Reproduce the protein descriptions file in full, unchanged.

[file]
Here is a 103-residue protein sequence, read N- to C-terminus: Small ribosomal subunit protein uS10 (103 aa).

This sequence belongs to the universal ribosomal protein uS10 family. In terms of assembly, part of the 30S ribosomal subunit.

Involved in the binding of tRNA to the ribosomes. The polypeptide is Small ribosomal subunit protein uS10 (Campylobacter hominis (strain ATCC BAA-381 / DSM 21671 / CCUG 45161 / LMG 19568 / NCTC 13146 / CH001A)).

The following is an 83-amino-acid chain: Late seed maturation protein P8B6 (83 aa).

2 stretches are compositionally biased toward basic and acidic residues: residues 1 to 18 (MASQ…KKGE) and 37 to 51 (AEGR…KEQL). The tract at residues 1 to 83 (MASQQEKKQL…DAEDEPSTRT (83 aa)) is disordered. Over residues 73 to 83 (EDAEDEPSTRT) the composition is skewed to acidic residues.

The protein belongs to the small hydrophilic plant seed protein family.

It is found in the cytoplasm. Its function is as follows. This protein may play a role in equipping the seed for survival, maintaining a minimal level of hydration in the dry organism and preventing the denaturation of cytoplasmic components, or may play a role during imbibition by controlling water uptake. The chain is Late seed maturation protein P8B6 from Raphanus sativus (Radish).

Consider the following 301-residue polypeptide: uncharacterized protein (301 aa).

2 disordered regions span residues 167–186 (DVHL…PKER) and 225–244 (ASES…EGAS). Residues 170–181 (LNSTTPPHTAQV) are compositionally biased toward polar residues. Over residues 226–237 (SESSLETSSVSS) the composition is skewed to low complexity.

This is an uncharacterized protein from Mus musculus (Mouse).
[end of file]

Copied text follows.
Here is a 103-residue protein sequence, read N- to C-terminus: Small ribosomal subunit protein uS10 (103 aa).

This sequence belongs to the universal ribosomal protein uS10 family. In terms of assembly, part of the 30S ribosomal subunit.

Involved in the binding of tRNA to the ribosomes. The polypeptide is Small ribosomal subunit protein uS10 (Campylobacter hominis (strain ATCC BAA-381 / DSM 21671 / CCUG 45161 / LMG 19568 / NCTC 13146 / CH001A)).

The following is an 83-amino-acid chain: Late seed maturation protein P8B6 (83 aa).

2 stretches are compositionally biased toward basic and acidic residues: residues 1 to 18 (MASQ…KKGE) and 37 to 51 (AEGR…KEQL). The tract at residues 1 to 83 (MASQQEKKQL…DAEDEPSTRT (83 aa)) is disordered. Over residues 73 to 83 (EDAEDEPSTRT) the composition is skewed to acidic residues.

The protein belongs to the small hydrophilic plant seed protein family.

It is found in the cytoplasm. Its function is as follows. This protein may play a role in equipping the seed for survival, maintaining a minimal level of hydration in the dry organism and preventing the denaturation of cytoplasmic components, or may play a role during imbibition by controlling water uptake. The chain is Late seed maturation protein P8B6 from Raphanus sativus (Radish).

Consider the following 301-residue polypeptide: uncharacterized protein (301 aa).

2 disordered regions span residues 167–186 (DVHL…PKER) and 225–244 (ASES…EGAS). Residues 170–181 (LNSTTPPHTAQV) are compositionally biased toward polar residues. Over residues 226–237 (SESSLETSSVSS) the composition is skewed to low complexity.

This is an uncharacterized protein from Mus musculus (Mouse).